“If you’re a small and unknown brand, marketplaces offer a great opportunity, because they provide you with an audience. I already have an audience,” CEO Alexander Lacik said during an interview at the Reuters Next conference on Wednesday.
Pandora, the world’s largest jewellery maker by production capacity, has found a niche between cheaper accessories sold by the likes of H&M and more expensive jewellery like that of Tiffany & Co (NYSE:TIF).
“Eight out of ten women globally are aware of our brand, so I don’t need to make you aware of me. What I need to do is to show you what I’ve got, and I can to this much better if I have a direct relationship with my customer,” he said.
The $12.3 billion company, headquartered in Copenhagen, has increased investment in e-commerce during the pandemic. It is present on China’s T-mall platform but not on large global platforms like Amazon or Farfetch.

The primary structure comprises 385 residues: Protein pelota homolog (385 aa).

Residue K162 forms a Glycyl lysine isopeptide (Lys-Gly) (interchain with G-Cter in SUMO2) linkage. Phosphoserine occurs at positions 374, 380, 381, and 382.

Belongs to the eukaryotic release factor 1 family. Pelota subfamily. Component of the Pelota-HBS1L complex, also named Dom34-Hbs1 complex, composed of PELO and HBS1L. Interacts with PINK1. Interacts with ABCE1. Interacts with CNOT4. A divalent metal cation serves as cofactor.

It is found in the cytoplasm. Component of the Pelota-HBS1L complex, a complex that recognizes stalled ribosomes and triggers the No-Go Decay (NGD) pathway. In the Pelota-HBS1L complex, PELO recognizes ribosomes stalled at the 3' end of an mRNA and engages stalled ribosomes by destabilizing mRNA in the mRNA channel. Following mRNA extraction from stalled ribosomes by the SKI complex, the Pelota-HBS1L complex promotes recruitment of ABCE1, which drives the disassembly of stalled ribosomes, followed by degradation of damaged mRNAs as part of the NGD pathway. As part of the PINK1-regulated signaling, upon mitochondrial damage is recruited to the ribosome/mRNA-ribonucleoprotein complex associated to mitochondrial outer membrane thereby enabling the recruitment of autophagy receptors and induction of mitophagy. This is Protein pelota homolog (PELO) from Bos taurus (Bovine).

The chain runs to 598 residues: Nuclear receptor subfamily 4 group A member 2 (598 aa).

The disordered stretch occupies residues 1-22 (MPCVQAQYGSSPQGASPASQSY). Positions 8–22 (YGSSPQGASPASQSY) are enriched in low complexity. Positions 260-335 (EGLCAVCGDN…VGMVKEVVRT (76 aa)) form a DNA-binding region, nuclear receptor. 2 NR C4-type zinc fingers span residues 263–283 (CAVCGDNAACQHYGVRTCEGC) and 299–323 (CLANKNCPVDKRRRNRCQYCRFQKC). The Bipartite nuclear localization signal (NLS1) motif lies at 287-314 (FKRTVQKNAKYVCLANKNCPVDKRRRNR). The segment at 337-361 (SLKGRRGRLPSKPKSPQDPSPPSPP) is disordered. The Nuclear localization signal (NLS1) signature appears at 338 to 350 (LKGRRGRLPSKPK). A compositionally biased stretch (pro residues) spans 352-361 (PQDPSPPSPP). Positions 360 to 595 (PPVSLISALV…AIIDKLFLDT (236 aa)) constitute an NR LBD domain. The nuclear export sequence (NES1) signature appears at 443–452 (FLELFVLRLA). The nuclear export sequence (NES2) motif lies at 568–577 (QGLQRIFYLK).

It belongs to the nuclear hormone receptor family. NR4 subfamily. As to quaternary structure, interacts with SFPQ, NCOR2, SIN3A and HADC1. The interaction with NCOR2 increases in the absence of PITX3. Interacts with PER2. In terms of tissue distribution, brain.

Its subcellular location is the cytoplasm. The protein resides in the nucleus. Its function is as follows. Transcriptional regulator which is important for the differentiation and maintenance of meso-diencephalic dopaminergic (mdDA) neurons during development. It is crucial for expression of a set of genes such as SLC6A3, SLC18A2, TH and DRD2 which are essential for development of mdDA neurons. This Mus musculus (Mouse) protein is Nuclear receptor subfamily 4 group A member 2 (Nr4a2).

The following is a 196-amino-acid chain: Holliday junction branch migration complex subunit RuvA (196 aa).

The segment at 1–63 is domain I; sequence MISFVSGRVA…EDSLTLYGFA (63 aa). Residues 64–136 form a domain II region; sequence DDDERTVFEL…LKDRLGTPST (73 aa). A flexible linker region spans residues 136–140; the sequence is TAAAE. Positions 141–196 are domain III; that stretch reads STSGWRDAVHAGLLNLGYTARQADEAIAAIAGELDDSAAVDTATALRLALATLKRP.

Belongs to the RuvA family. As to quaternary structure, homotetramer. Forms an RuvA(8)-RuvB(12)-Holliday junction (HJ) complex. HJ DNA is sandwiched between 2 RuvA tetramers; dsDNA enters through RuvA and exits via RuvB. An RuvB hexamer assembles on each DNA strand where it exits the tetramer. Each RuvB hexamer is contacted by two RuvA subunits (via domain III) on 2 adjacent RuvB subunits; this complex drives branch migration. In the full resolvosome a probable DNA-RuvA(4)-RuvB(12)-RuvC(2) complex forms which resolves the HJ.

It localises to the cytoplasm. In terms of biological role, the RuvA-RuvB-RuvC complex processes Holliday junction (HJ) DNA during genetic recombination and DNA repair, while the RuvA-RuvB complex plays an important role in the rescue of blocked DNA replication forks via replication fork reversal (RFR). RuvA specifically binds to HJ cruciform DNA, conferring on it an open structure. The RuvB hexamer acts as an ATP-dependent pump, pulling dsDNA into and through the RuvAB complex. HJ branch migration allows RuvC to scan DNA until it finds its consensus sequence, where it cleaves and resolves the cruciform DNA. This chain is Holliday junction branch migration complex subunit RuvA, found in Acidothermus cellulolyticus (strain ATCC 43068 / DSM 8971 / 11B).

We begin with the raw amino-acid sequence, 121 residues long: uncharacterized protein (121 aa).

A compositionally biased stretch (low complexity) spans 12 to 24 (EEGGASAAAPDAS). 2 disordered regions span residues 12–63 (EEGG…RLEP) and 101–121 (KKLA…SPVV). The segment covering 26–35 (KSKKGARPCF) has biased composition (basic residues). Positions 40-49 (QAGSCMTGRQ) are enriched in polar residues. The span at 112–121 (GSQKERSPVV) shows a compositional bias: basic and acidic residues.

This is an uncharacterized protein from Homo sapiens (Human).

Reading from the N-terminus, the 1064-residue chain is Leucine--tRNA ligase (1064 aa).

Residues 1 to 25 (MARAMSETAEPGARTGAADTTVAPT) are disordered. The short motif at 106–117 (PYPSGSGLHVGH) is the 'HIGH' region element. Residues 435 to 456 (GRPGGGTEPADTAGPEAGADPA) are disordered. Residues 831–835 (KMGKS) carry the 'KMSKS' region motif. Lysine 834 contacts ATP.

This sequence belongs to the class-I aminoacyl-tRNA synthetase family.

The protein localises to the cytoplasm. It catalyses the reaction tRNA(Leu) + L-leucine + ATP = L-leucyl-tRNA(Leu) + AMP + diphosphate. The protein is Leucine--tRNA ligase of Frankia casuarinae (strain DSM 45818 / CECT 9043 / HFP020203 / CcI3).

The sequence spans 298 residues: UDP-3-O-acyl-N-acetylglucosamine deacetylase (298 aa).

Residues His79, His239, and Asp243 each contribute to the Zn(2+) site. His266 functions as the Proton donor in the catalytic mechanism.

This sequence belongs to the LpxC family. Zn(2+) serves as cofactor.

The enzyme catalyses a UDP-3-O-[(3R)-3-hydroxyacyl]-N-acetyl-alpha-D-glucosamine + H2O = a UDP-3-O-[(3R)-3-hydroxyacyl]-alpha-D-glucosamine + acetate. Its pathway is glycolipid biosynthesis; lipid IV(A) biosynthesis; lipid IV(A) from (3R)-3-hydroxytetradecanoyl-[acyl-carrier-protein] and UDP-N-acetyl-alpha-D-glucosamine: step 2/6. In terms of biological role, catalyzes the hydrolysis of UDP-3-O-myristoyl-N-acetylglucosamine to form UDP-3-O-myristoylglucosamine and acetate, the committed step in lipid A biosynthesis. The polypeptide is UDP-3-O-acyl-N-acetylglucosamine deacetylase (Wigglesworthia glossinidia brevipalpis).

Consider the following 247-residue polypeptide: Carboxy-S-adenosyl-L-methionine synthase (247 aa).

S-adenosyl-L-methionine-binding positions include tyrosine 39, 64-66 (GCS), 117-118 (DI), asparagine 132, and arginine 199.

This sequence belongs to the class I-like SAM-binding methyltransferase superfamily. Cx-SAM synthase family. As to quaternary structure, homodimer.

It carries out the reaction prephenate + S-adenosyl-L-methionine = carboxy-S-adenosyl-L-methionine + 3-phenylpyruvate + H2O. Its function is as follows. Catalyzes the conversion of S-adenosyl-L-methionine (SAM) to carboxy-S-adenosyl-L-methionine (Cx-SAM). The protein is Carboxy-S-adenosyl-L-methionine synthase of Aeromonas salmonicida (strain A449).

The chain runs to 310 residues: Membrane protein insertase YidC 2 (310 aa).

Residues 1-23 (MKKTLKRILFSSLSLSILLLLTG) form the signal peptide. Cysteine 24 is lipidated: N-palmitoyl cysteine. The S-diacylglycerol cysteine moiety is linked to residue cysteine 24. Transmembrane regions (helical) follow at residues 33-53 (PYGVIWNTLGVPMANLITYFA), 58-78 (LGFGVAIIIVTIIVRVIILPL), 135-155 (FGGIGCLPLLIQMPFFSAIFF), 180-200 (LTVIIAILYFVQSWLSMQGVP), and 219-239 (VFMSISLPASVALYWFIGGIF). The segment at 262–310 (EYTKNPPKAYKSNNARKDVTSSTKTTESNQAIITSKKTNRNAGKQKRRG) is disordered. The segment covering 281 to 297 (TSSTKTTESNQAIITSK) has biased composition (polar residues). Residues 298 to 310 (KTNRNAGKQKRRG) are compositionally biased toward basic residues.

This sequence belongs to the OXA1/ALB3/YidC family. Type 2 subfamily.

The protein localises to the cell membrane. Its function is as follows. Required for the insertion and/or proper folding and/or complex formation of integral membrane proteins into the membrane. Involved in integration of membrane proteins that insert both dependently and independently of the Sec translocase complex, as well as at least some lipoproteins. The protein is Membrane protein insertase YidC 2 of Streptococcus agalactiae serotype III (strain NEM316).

“Marketplaces always have to make a compromise for all the clients they are serving. I don’t have to compromise,” he said.
Pandora’s more than 2,600 physical stores remain the core of its business and still account for 75% of global sales.
“Nearly two-thirds of my customers are men buying jewellery for their girlfriends, wifes, grandmothers or children. And we know that men buying jewellery need help,” he said.
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